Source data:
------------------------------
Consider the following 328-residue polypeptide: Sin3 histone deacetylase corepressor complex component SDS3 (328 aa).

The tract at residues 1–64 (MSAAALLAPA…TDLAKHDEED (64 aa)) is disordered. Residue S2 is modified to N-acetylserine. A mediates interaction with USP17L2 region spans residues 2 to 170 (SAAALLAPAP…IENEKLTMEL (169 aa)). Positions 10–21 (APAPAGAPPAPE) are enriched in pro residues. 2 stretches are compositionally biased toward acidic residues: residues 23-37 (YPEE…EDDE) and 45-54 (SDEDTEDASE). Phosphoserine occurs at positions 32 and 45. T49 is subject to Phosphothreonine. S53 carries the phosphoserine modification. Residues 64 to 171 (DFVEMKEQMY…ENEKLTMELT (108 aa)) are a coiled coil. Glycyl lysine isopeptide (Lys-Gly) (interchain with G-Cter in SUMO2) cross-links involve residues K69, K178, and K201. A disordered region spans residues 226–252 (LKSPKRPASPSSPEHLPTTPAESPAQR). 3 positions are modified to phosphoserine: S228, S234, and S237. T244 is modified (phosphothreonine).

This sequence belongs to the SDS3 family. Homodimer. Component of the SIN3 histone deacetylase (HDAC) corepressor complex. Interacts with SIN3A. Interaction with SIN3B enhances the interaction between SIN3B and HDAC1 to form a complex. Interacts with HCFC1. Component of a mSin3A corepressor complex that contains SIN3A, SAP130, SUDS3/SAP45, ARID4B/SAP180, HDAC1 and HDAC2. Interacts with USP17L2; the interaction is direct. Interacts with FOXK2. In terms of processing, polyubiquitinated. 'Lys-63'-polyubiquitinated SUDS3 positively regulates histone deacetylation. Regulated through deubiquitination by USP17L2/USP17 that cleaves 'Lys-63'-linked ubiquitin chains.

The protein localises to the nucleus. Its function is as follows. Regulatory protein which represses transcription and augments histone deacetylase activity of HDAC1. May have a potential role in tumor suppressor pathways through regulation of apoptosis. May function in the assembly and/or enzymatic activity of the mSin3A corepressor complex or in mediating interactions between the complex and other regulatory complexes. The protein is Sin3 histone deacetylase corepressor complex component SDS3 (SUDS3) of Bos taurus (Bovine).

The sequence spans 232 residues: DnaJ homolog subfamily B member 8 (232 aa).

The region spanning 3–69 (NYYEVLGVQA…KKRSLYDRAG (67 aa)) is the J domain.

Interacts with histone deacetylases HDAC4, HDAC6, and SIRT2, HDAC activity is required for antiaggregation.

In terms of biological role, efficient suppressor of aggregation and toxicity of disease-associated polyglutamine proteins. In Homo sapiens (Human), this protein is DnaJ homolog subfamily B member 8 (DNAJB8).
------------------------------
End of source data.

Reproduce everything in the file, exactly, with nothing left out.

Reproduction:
Consider the following 328-residue polypeptide: Sin3 histone deacetylase corepressor complex component SDS3 (328 aa).

The tract at residues 1–64 (MSAAALLAPA…TDLAKHDEED (64 aa)) is disordered. Residue S2 is modified to N-acetylserine. A mediates interaction with USP17L2 region spans residues 2 to 170 (SAAALLAPAP…IENEKLTMEL (169 aa)). Positions 10–21 (APAPAGAPPAPE) are enriched in pro residues. 2 stretches are compositionally biased toward acidic residues: residues 23-37 (YPEE…EDDE) and 45-54 (SDEDTEDASE). Phosphoserine occurs at positions 32 and 45. T49 is subject to Phosphothreonine. S53 carries the phosphoserine modification. Residues 64 to 171 (DFVEMKEQMY…ENEKLTMELT (108 aa)) are a coiled coil. Glycyl lysine isopeptide (Lys-Gly) (interchain with G-Cter in SUMO2) cross-links involve residues K69, K178, and K201. A disordered region spans residues 226–252 (LKSPKRPASPSSPEHLPTTPAESPAQR). 3 positions are modified to phosphoserine: S228, S234, and S237. T244 is modified (phosphothreonine).

This sequence belongs to the SDS3 family. Homodimer. Component of the SIN3 histone deacetylase (HDAC) corepressor complex. Interacts with SIN3A. Interaction with SIN3B enhances the interaction between SIN3B and HDAC1 to form a complex. Interacts with HCFC1. Component of a mSin3A corepressor complex that contains SIN3A, SAP130, SUDS3/SAP45, ARID4B/SAP180, HDAC1 and HDAC2. Interacts with USP17L2; the interaction is direct. Interacts with FOXK2. In terms of processing, polyubiquitinated. 'Lys-63'-polyubiquitinated SUDS3 positively regulates histone deacetylation. Regulated through deubiquitination by USP17L2/USP17 that cleaves 'Lys-63'-linked ubiquitin chains.

The protein localises to the nucleus. Its function is as follows. Regulatory protein which represses transcription and augments histone deacetylase activity of HDAC1. May have a potential role in tumor suppressor pathways through regulation of apoptosis. May function in the assembly and/or enzymatic activity of the mSin3A corepressor complex or in mediating interactions between the complex and other regulatory complexes. The protein is Sin3 histone deacetylase corepressor complex component SDS3 (SUDS3) of Bos taurus (Bovine).

The sequence spans 232 residues: DnaJ homolog subfamily B member 8 (232 aa).

The region spanning 3–69 (NYYEVLGVQA…KKRSLYDRAG (67 aa)) is the J domain.

Interacts with histone deacetylases HDAC4, HDAC6, and SIRT2, HDAC activity is required for antiaggregation.

In terms of biological role, efficient suppressor of aggregation and toxicity of disease-associated polyglutamine proteins. In Homo sapiens (Human), this protein is DnaJ homolog subfamily B member 8 (DNAJB8).